Los Angeles is synonymous with cars, but the city’s Planning Commission wants to get rid of required parking spaces for new downtown housing.
It could be a boon to developers.
“Planning is recommending the elimination of parking requirements for new development,” reads an amended city of Los Angeles downtown development plan, adding the idea is “part of a package of new policies” to “accelerate housing construction and reduce the number of cars on the road.”
The document, unveiled Thursday, also proposes to “expand by nearly twofold” the amount of downtown space in which new housing construction is permitted.
According to a planning commission report from July, at most 30 percent of the downtown is eligible for residential development, and there are currently 34,000 existing housing units in the city’s downtown.
The planning commission document is, again, just a proposal. The City Council would not consider the measure until next year.
Still, it is a perhaps historic policy shift for L.A., which has had residential parking requirements on the books since 1934. These laws include requiring two onsite parking spaces for each one-family unit dwelling, and at least two onsite spaces in apartments with three or more bedrooms.
L.A. is emulating other West Coast cities like San Francisco and Portland that have begun to ease strictures on downtown parking requirements, said Michael Manville, an urban planning professor at UCLA.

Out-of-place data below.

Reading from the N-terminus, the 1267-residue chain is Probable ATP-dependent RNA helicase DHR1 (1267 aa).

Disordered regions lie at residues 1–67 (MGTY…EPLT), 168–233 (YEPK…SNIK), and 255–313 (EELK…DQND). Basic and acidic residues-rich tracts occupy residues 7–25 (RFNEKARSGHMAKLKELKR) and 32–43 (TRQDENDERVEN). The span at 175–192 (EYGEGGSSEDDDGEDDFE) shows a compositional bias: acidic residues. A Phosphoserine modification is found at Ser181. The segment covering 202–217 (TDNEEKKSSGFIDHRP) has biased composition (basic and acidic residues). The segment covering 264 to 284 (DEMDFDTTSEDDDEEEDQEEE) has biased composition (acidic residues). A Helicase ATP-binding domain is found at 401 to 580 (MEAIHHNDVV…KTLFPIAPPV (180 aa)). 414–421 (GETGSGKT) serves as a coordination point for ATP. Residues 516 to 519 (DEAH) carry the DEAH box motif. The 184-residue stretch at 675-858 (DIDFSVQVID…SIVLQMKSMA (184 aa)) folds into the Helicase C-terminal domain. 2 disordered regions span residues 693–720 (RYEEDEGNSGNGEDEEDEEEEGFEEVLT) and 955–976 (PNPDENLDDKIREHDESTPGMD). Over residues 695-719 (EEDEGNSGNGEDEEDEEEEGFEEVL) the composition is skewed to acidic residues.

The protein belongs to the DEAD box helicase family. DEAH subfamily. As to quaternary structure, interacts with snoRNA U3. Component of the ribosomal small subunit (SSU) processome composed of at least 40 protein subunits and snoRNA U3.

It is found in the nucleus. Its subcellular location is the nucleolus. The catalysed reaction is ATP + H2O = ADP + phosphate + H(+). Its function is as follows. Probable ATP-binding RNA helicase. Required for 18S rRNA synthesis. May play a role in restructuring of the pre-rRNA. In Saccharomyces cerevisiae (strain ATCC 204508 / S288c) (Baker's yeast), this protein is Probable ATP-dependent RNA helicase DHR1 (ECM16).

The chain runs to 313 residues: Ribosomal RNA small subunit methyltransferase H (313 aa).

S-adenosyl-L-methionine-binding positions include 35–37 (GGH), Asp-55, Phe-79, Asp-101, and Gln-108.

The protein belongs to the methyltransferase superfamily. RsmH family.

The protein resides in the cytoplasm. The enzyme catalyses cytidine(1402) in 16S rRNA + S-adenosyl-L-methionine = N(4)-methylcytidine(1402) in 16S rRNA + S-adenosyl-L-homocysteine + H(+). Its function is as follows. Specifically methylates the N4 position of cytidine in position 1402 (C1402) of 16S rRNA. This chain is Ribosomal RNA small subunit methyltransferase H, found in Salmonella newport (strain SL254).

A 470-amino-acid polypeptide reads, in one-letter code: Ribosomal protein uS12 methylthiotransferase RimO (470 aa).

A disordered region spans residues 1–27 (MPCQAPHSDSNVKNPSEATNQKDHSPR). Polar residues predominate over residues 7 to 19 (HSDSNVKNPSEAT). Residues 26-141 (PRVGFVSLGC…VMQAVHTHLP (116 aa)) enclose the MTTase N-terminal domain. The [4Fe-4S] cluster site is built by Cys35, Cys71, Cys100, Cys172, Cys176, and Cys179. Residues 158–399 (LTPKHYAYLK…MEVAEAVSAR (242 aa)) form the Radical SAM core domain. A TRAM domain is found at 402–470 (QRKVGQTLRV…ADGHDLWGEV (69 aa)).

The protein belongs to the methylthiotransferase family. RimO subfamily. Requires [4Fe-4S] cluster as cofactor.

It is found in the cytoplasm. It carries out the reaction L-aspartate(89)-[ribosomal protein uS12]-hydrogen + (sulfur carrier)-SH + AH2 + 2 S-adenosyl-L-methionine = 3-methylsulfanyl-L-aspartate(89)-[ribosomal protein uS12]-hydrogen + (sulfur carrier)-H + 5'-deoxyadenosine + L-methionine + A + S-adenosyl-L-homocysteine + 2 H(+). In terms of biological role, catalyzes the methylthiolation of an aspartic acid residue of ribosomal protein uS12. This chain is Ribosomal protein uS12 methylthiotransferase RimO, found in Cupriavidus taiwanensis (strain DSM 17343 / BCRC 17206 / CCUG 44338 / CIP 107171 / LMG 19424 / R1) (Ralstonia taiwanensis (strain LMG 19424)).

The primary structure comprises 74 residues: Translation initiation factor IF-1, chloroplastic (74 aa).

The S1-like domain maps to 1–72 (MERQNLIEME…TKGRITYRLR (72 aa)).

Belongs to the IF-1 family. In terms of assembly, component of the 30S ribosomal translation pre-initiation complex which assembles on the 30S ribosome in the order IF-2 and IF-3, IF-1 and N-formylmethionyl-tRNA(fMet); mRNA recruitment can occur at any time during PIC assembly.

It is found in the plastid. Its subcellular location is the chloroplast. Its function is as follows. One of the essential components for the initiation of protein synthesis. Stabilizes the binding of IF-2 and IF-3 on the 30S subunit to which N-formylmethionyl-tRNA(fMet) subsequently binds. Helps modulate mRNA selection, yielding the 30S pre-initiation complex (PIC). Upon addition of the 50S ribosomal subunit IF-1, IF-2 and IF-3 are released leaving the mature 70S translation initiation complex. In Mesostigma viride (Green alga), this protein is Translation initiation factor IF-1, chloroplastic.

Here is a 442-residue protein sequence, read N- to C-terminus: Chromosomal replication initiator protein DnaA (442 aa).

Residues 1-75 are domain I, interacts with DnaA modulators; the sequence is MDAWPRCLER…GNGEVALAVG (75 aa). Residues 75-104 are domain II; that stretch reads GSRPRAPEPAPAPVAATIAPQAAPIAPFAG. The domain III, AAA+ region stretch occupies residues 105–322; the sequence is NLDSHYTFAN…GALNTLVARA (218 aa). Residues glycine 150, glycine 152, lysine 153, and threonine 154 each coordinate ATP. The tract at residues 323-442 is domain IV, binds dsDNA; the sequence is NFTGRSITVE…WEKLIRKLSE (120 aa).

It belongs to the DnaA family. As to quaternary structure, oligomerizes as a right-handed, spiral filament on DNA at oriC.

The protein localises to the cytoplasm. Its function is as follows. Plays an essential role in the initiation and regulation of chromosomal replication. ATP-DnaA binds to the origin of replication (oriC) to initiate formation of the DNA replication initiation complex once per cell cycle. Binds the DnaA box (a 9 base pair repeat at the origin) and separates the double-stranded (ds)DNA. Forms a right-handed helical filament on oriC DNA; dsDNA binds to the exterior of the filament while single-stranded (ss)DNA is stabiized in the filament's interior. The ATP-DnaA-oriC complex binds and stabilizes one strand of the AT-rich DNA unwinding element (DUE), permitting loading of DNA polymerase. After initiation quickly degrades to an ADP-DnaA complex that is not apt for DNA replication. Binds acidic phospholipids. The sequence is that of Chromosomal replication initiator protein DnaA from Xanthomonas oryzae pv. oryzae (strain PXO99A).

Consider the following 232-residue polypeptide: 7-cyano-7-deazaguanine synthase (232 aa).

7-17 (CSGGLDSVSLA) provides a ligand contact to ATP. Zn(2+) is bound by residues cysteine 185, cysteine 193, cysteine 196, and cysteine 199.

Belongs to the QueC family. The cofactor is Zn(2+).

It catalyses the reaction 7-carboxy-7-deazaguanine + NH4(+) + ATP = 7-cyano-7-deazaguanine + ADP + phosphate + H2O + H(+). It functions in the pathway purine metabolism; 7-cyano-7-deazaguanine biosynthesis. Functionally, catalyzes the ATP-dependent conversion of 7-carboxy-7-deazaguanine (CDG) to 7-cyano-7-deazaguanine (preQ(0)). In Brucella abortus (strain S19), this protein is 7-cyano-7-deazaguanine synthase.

Manville said that wiping out parking requirements could improve developers’ business – eventually.
“If you are a lender you look around LA, and all the residentials builds have a lot of parking,” Manville said. “As a conservative lender – and most institutional lenders are conservative – you might not loan on something that’s not the market standard.”
The key, Manville said, would be a well-capitalized developer with non-institutional funding who builds housing units without parking, and has success, spurring other such developments.
Long-term, though, eliminating parking requirements could significantly help lower the cost of development. “Parking is a money pit,” Manville said, because developers are not “selling the parking, their selling for unit” but must pay to construct both.
City policy that incentivizes residential development in the downtown makes a lot of sense, according to JLL’s Carl Muhlstein. “Downtown is a great location for residential because it has most price ranges and the infrastructure and amenities,” he said.
However, the veteran broker said that state — and not city — regulations are the biggest hindrance to development. “It’s the CEQA [California Environmental Quality Act] that drags projects,” Muhlstein said.